Excerpted from Planning, Designing and Maintaining Safer Parks, produced by Toronto Parks & Recreation. This guide is not intended to be a definitive statement on creating safer parks and open spaces, nor is it intended to serve as a template for the design, operation and use of parks. See the Introduction for more information.

People seek out parks because they provide contact with the natural environment and a social environment which offers opportunities for meeting with friends, watching others and being seen – all of which help to establish a feeling of comfort and security.

The presence of programmed activities or activity generators attract and increase positive use in a park. Depending on the location, size and features in a park environment, programming can include: recreational offerings; tours; exhibits; community gardens; cultural festivals; or special events such as music, dance or theatre. The presence of food concessions or a cafe is another key way to engage users. Wherever possible, programming and activity generators should be incorporated into a park environment because they reinforce the interconnection between use and safety.

Community gardens are one way to establish a consistent presence in a park during the summer months. Joggers or dog walkers can be valuable in extending the period of use in a park and in creating an atmosphere of safety throughout the year. Groups such as these can also be encouraged to observe and report situations that compromise safety in the park.

What to consider:

Location of Programming

  • Are the programmed activities located near the park perimeter, beside an entrance or along a main pedestrian path?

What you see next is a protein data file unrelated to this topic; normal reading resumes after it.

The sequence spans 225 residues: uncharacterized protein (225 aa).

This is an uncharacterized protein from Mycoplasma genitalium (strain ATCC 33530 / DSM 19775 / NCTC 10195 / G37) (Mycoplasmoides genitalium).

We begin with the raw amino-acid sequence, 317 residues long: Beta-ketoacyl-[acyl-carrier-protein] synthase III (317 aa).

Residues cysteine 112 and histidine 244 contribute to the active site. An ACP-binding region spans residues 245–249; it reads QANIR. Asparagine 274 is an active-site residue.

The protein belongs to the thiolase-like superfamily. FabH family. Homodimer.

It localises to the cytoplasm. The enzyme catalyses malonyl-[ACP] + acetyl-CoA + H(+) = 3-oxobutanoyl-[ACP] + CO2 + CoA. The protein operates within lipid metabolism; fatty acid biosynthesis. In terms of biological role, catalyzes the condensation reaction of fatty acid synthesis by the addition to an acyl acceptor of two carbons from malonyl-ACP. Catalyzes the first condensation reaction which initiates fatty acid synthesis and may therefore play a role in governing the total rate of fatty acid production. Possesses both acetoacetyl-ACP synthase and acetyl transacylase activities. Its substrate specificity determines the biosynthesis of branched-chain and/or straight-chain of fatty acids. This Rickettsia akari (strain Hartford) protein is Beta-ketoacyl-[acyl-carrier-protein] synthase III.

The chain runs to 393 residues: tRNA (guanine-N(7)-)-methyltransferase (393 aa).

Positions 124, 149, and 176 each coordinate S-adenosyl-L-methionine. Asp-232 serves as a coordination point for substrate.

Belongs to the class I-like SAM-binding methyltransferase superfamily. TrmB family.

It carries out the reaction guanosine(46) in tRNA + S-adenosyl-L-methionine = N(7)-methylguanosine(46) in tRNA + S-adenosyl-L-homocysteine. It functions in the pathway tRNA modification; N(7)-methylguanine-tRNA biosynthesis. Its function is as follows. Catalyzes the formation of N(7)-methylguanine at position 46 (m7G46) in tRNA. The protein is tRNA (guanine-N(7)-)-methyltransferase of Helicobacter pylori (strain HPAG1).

• Have food concessions been located at the park edge that serve both the street and the park?

Establishing a Community Presence in the Day & Evening

  • Do the activities in the park establish a human presence from early morning to evening?
  • Does the programming and physical design of the park encourage use of the park during the evenings?

Programming for Diversity in Use and Users

  • Are there activities other than organized sports facilities and playgrounds available for users?
  • Is it possible to invite private non-profit groups to offer tours or arrange community events to enhance park usage?

Developing a network of volunteers who will offer a variety of tours (bird-watching, garden or naturalist) or events such a storytelling or puppet shows will encourage more widespread use of parks and increase positive use.

  • Is there specific programming that addresses the needs and interests of women?

It was found that women were the primary participants in tours of the North Woods in Central Park and for many, it was the first time they had ventured into trail areas. The volunteer maintenance program in the North Woods is also proving to be effective in providing ongoing experiences for women in the woodland areas.

User Group Conflicts

  • Have separate areas been provided for teenagers to hang out so that territorial conflicts do not occur?

Special consideration is required for teenagers as they seek out places where they can take socialize and assume ownership. If appropriate spaces are not planned to address their needs, teenagers frequently take over areas designed for others and their very presence may intimidate younger children and adults.

Design for Diversity in Use and Users

  • Does the park design provide interpretative signage or a special recreational setting that can be used to enhance programming options?
  • Have any areas in the park been left “undersigned” to allow the community to be involved in deciding how the space should be used?

Seating

  • Would an increase in the amount, location and type of seating encourage greater social interaction in the park?
  • Are there comfortable places to sit and socialize close to the park’s perimeter for those with physical disabilities, limited time or concern about safety?
Tagged with →